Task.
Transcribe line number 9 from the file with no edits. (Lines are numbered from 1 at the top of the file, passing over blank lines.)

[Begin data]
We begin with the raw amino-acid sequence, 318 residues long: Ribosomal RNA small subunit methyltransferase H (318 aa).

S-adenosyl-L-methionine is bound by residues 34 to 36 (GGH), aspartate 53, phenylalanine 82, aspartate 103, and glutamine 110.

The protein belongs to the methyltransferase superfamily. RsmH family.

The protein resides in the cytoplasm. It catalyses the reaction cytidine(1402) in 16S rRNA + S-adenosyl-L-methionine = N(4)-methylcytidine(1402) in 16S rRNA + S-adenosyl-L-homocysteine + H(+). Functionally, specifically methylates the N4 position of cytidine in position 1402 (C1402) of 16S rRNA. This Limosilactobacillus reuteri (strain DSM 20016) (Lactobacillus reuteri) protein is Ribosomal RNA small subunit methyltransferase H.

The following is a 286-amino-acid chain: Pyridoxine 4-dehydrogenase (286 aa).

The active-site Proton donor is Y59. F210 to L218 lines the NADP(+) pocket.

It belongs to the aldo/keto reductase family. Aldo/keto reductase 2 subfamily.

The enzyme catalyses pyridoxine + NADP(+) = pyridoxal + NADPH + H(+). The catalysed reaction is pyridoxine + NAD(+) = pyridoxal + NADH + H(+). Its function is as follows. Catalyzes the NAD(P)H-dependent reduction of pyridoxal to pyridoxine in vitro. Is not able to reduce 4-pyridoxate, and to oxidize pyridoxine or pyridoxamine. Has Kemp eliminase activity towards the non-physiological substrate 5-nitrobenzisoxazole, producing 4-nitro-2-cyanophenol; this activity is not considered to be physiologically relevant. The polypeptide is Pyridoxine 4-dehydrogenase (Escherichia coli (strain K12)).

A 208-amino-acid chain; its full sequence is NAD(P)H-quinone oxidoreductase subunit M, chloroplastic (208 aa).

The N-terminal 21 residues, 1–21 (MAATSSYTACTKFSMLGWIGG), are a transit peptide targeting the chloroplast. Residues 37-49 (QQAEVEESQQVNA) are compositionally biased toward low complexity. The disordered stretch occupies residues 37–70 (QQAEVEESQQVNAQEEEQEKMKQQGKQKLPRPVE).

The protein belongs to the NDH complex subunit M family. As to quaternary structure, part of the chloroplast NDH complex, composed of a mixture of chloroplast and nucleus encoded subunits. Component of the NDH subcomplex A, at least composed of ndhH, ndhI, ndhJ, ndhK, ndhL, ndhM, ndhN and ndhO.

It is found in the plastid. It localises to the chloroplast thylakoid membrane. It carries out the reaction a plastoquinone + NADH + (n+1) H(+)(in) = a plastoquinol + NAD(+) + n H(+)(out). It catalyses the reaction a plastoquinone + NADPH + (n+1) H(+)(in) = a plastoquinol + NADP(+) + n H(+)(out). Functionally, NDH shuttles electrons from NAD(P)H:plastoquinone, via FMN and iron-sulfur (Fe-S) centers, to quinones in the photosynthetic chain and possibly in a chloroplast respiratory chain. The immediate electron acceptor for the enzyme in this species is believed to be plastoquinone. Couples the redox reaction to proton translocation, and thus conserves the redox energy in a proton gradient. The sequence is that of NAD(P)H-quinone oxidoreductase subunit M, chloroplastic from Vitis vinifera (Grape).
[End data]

A 208-amino-acid chain; its full sequence is NAD(P)H-quinone oxidoreductase subunit M, chloroplastic (208 aa).